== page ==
Individual features gun enthusiasts like to argue about are actually by and large irrelevant. For instance historically a “full automatic” capability has not been a universal requirement for military assault weapons. The Belgian FN FAL (L1A1 battle rifle) is deployed by militaries all over the world, and was the standard combat weapon throughout NATO for over a decade. Some versions of the L1A1 had three round burst options, but most were limited to single shots. Some M-1 carbines had full auto capacity, some did not. Likewise the US M-14 originally had a full automatic option but the gun was so unwieldly in full automatic mode troops were ordered not to use it in Viet Nam and some cases the switches were actually disabled. Even the M16 was frequently limited to semi-auto rather than full auto operation in practice. With a rate of fire of 800 rounds per minute one could almost empty an M-16 clip before getting a finger off the trigger. Unless you want your troops to run out of ammo in the first two minutes of a firefight you don’t let them expend rounds like that.
Its important to remember that our purpose is not to buy weapons for our troops, we’re classifying to-be-banned military style weapons that have few if any civilian applications.
For instance many people may be surprised to learn that the majority if AR-15 (M-16) rifles with the military 5.56mm (.223) chambers (The vast majority of such weapons being sold in the US) can’t actually be used to hunt anything much larger than a wild boar, they’re actually limited for the most part to small game that you could shoot way way way cheaper with a .22. You wouldn’t want to shoot something like a rabbit with AR-15 anyways unless you like to see small animals explode. Likewise while the AK-47 (AK-74) variant’s fire a legal caliber for large game (7.62), these guns are a poor choice for hunting. AK-74s are not known for their accuracy, they’re cumbersome to carry around in the woods, and big game hunters usually want to kill an animal with a single shot if they can (A bullet ridden hide is not what most hunters aspire to). There’s no practical hunting advantage of a riffle that can fire 20-30 rounds per minute at moose or elk whether it’s a AK-74 or a AR-15 firing a larger caliber round. This is why you see few if any deer hunters carrying assault rifles in the woods and fields of MN, or any other state during hunting season.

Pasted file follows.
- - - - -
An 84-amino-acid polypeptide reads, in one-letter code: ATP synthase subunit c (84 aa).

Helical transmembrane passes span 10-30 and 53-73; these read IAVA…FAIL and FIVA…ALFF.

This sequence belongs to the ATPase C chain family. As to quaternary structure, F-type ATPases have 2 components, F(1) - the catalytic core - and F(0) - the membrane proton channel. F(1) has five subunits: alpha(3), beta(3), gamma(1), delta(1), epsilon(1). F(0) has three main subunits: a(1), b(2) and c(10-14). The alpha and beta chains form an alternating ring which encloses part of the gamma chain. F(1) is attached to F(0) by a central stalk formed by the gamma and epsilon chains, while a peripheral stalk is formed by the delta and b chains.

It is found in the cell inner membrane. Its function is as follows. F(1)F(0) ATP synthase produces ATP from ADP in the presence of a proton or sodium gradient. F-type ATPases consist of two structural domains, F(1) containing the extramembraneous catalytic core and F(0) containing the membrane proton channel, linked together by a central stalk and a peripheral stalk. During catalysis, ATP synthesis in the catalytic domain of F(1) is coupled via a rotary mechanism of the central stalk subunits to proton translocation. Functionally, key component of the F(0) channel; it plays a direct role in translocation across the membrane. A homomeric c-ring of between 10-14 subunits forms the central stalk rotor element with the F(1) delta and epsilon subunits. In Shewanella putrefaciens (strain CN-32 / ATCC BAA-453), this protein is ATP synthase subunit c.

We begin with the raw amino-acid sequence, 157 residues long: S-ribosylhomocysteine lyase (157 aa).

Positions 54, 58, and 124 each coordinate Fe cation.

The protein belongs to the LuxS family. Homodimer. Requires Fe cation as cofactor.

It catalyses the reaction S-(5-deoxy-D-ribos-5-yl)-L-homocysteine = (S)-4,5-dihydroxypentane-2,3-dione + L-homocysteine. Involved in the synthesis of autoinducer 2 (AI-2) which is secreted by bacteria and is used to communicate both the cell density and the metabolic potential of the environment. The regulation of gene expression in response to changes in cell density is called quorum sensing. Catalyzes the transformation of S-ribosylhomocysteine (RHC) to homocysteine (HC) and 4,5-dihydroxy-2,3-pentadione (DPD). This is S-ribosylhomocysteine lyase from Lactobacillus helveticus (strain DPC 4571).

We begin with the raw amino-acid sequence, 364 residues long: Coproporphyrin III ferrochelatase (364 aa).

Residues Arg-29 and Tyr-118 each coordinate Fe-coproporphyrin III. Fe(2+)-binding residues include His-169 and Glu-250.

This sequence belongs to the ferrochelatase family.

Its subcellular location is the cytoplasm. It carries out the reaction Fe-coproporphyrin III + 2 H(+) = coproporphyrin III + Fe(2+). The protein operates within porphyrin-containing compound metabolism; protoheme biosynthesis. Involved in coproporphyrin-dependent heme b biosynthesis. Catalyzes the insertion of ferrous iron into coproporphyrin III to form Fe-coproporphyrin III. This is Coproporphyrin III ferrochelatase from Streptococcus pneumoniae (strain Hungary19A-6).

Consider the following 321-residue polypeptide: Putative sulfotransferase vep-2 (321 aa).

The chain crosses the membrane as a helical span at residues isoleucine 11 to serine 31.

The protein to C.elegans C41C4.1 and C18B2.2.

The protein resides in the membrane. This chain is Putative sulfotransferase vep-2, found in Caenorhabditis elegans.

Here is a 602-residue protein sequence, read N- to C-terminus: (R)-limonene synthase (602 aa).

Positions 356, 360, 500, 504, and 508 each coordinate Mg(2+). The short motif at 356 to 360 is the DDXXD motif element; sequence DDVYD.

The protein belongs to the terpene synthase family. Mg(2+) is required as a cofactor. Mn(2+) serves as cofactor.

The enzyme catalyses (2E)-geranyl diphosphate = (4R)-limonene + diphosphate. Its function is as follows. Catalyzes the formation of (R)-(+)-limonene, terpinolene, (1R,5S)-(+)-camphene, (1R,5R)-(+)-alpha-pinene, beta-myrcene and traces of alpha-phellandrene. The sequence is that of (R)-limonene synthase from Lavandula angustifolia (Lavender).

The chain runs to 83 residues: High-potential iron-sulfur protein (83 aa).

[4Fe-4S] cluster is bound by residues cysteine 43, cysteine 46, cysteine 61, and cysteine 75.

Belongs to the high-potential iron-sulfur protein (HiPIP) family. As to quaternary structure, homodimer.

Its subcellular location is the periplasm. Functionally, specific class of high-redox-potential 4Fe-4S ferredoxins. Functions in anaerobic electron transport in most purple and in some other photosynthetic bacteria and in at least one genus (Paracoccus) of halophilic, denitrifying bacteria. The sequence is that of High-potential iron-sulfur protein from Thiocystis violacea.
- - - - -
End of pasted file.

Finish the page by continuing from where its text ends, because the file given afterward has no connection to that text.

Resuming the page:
Ironically assault weapons are also a poor choice for self or home defense. Any gun enthusiast worth their salt will tell you a decent assault rifle (they may call it a “sport” rifle) ought to be secured unloaded in a gun safe because they’re prime targets for home burglary. An unloaded AR-15 locked up in a safe isn’t exactly going to be at your finger-tips if a “bad guy” bursts through the door and invades your house. Even if you could get to your assault rifle in an emergency such weapons are not well suited for close quarter action like that inside a typical home. Of course one cannot conveniently carry a loaded assault rifle around in public or at work on a daily basis for obvious reasons. The practical effect of owning an assault rifle is to increase the odds of being burgled, aside from simply “having” one, there’s they’re very impractical and expensive guns.
A pistol of some kind would make the most sense for home or personal defense, but here again, a semi-automatic military weapon is the poorest choice. In theory a semi-automatic pistol could be safer than a revolver for instance because it may require two steps to fire, you have to chamber a round AND disengage a safety. In reality thousands of people a year accidently shoot themselves and others with semi-automatic pistols because they don’t realize there’s a live round in the chamber. Everyone from toddlers to Police Chiefs and DEA weapons instructors ends up shooting themselves because they either failed to clear the chamber after firing or forgot they chambered a round in the first place. Did I mention… guns are dangerous?
Large capacity magazines are more likely to accommodate heroic fantasies than actual self defense scenarios. Any self defense scenario you encounter is likely to last a few moments and be over (one way or another) in short order. The odds of getting into prolonged gun battles with bad guys in your living room or on a street corner are practically nil.
Likewise tactical shotguns, and .50 caliber rifles have no real civilian applications. Hunters have been bringing down ducks and pheasants for decades without 20 round drum fed semi-automatic short barrel shotguns designed for close quarter combat. Nor do hunters need ( or use) a .50 caliber weapon first introduced as an anti-tank weapon by the Germans in WW-I… to hunt elk. Few if any hunters “engage” targets at 2,000 yards (over a mile away).
The point is a ban on these weapons isn’t going to have any kind of detrimental effect on hunting or self -defense in the United States. So even if you’re worried about some ancient right to hunt or defend yourself you’ll have plenty of options, and those other options are actually better suited for hunting and self-defense.